For extreme hobbyists, the new kit offers a chance to launch personal projects into space.
- A company is selling kits to build and fly small satellites for $8,000.
- Interorbital Systems has planned a test flight of its Neptune rocket in August.
- Customers include hobbyists, universities and government research labs.
Bringing the do-it-yourself market to a whole new level, a California firm is selling kits to build a personal satellite -- and get it into space -- for $8,000.
The program, called TubeSat, is the brainchild of Randa and Roderick Milliron, a Mojave, Calif.-based couple who've been developing a bare-bones, low-cost rocket system for the past 14 years. Selling flights as a package deal with satellite-building kits is proving to be a winning combination, with more than a dozen customers signed up to fly on the debut launch early next year.
The first of four suborbital test flights is scheduled for August and there are customers for those as well.
"The acceptance and enthusiasm has been overwhelming," Randa Milliron, chief executive of Interorbital Systems, told Discovery News.
The customers include hobbyists like Alex Antunes, who is customizing his TubeSat into a device that can detect changes in the ionosphere in a digital format for musicians' use.
"You can listen to the ionosphere and get a sense of what space is like. Space is a very interesting place and sound is one way we can display it," Antunes said.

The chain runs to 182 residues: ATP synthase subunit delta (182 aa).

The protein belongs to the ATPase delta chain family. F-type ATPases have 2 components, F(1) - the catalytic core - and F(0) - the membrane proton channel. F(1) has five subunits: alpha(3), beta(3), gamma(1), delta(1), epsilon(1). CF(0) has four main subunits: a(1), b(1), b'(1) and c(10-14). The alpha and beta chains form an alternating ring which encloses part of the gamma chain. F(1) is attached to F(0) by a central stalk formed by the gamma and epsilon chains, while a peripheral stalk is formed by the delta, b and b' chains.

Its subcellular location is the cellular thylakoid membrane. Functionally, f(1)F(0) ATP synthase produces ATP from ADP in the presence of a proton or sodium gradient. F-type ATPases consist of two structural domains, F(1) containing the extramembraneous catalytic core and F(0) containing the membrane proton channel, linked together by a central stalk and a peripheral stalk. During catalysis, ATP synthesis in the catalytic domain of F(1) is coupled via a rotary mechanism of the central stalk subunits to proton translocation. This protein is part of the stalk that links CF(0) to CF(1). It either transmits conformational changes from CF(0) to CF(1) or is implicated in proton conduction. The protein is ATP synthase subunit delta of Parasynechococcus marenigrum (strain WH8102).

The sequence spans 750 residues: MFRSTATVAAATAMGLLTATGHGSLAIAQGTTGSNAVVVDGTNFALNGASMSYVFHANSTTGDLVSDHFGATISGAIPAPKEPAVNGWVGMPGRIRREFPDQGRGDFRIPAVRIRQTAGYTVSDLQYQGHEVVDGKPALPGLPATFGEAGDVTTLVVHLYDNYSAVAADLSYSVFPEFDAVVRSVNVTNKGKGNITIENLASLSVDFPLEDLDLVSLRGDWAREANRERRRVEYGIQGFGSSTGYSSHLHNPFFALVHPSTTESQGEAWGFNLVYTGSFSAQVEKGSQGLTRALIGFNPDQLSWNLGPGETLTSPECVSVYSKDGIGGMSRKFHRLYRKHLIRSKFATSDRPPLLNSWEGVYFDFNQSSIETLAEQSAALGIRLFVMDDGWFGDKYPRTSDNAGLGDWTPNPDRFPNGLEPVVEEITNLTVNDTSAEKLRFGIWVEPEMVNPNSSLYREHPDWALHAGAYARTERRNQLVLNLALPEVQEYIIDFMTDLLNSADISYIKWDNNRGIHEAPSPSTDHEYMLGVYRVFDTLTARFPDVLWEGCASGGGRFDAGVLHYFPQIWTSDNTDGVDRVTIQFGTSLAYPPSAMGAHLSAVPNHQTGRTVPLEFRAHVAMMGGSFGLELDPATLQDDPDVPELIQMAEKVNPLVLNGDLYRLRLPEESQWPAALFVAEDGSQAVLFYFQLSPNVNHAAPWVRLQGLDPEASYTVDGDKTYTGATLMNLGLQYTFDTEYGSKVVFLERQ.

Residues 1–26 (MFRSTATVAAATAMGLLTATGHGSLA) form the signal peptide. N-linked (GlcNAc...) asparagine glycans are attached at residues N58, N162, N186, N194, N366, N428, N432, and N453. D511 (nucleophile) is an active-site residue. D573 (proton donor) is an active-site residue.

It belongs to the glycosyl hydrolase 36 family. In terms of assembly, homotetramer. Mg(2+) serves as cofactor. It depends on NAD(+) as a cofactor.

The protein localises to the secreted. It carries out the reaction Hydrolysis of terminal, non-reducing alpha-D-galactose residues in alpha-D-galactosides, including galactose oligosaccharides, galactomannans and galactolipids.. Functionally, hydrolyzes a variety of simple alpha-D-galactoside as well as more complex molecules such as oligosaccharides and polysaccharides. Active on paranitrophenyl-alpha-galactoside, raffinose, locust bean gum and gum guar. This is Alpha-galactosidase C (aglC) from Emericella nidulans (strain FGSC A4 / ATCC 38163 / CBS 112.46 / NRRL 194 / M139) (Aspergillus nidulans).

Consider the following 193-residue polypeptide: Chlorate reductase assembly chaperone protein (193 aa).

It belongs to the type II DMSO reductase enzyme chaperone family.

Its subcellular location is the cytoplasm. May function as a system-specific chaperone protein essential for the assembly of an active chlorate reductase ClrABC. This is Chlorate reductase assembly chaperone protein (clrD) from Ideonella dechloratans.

He ordered a kit late last year. It contains the shell components for a satellite including a printed circuit board, solar cells, batteries, a combination transmitter-receiver, microcomputer, electronic components, blueprints and a structural shell that's about the size of a one-liter bottle.
Antunes found a company in Canada that has sensors he wants, thermal and magnetic detectors that will be able to convert the dance of the ionosphere into a blueprint for music. The data will be transmitted real-time via ham radio and recorded for distribution via the Internet at no charge.
"This is a solo project," Antunes said. "It's not as hard as it looks. It's very much a hobbyist kind of thing."
Most TubeSat customers, so far, are universities, including the Naval Postgraduate School in California, Morehead State University in Kentucky, and the University of Sydney in Australia. A private high school has signed up and so has the United Kingdom's Defense, Science and Technology Laboratory.
"There's been a massive number of shelved experiments," Milliron said, caused by a dearth of low-cost launch systems. "This is an opportunity for the academic community to fly affordably."
Interorbital's rocket, called the Neptune, will place up to 32 TubeSats and 10 slightly larger off-the-shelf spacecraft called CubeSats into orbit about 192 miles above Earth. At that altitude, the spacecraft will orbit for about six weeks, then burn up in the atmosphere
Launches will take place from the island of 'Eua, located in the Kingdom of Tonga, in the South Pacific.